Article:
3cene, an emissary from tho father of
her duly accredited lover, Prlni-o Paul.
Tho newcomer catcher the tauey of the
duchess on tho rebound, and she, onco
moro happy, wants the world happy
with her, nnd, countcrr.utnillii!; poor
Fritz's death, allows linn to marry bis
lady lovo and accepts hcittelf the hand
of the Prince. Fritz, who still retains
his general's rank, iiunagoi to disgrace
himself at tho betrothal ceiemonle.i,
and, worst of all, allows tho sabro of
the duchess' most nllnnt ancestor,
which lins been entrusted to him, to
suffer a torrlblo battering. The enraged
young duchess strips lilai o.' his r.uik
and restores it to tho original owner
and then winds up her girlish wilful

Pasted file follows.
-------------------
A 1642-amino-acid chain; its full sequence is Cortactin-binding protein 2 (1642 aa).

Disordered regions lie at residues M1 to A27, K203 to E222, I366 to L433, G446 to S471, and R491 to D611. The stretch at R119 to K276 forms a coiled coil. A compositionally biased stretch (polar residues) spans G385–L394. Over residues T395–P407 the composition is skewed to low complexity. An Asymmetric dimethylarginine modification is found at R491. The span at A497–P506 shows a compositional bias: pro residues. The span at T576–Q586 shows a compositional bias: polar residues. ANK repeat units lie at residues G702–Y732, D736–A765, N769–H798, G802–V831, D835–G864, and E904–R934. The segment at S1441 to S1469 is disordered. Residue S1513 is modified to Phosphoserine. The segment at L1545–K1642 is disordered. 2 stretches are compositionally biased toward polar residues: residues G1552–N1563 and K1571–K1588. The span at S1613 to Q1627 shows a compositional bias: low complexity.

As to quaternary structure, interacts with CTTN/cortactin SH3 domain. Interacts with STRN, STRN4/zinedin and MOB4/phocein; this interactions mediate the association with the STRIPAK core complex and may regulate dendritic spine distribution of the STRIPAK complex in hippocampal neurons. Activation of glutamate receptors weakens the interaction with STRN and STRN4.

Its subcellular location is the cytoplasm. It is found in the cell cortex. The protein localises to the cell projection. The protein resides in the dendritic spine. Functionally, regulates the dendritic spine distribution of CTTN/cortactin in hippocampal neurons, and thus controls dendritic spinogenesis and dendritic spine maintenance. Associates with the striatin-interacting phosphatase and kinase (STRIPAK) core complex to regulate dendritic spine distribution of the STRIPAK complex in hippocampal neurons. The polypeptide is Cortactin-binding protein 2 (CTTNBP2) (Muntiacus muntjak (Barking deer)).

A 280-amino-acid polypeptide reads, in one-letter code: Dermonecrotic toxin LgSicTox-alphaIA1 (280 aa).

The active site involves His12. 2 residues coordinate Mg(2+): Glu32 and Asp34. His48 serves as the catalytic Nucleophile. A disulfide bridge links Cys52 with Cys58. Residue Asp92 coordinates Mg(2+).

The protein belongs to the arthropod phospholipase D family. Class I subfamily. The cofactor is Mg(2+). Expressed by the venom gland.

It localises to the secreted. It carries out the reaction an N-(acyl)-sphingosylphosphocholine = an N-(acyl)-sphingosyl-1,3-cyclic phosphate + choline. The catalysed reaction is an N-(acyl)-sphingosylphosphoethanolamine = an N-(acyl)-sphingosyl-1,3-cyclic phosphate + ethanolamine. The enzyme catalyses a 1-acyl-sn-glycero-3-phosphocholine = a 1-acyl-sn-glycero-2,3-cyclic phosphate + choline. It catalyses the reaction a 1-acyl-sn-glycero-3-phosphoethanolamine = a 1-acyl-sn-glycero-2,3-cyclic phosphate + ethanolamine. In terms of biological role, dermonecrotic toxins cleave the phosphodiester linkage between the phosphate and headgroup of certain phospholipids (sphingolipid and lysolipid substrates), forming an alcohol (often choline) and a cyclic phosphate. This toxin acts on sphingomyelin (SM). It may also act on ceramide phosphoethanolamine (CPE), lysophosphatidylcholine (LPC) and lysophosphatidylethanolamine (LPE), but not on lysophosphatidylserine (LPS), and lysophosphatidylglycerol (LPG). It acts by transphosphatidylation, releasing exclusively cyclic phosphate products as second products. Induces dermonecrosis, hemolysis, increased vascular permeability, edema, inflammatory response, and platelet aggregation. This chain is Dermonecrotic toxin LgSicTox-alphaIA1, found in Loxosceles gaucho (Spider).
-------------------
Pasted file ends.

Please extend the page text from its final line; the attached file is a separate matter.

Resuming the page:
ness by marrying the lover suitable, to
her rank and, supposedly, nettling
down. Offenbach's nvislc Just Ills such
a story, and tho "Grand Duchess" Is
written in his most sparkling style. Mr.
Wolff as General Hnuni, tho bomhanilc,
should bo excellent, a should Miss
Falrbalrn as Prlnco Paul. Miss ballln
gcr sings the part of tho Grand Duch
ess, tho satno rolo as when bIio was a
member of the Castle- Squaro Company.
Wunda is Bung by Miss Host nnd is
Is In good hands. Ilranson sings 1'iltz.
while Kaco Iloonevlllo assists In look
ing after tho comedy.
HONOLULU : SCHOOL
i Day and. N'lr.iu f!LAc.cp;
Rooai n-if, ltd rioor J a, . 4 a
flout I ti )-:) r, a
Race Prejudice Does Not
Rule Hawaiian Counsels
At tho afternoon session of the Inde
pendents yesterday tho business start